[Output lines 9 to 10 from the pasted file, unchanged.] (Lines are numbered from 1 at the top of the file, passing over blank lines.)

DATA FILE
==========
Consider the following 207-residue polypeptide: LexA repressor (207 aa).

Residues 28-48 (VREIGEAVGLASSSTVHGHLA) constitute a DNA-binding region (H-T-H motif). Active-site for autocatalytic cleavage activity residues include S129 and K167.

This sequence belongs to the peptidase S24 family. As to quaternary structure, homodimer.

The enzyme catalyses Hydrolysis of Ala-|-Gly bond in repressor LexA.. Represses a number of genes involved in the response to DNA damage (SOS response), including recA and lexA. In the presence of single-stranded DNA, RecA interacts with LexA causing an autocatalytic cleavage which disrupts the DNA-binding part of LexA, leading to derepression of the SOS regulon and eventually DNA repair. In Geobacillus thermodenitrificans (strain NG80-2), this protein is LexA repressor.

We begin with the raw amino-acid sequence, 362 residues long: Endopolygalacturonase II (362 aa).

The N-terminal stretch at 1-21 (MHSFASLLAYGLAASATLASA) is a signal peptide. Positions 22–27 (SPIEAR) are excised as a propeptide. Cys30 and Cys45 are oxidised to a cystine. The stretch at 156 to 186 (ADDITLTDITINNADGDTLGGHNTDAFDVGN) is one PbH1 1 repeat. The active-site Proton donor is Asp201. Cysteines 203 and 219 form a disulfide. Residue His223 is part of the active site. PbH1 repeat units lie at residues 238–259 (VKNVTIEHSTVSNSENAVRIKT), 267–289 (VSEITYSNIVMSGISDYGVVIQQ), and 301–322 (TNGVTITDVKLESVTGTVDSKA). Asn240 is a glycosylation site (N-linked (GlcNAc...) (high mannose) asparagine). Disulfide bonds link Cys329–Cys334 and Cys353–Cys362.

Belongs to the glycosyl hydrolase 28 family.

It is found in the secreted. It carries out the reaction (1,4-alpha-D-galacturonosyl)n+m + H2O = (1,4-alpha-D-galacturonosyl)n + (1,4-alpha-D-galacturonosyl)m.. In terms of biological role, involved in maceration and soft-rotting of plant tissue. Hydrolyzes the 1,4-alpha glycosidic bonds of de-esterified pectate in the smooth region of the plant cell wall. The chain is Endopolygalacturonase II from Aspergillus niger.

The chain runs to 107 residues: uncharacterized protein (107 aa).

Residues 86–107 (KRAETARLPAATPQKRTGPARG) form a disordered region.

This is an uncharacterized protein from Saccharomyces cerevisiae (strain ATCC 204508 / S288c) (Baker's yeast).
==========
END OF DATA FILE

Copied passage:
The chain runs to 107 residues: uncharacterized protein (107 aa).

Residues 86–107 (KRAETARLPAATPQKRTGPARG) form a disordered region.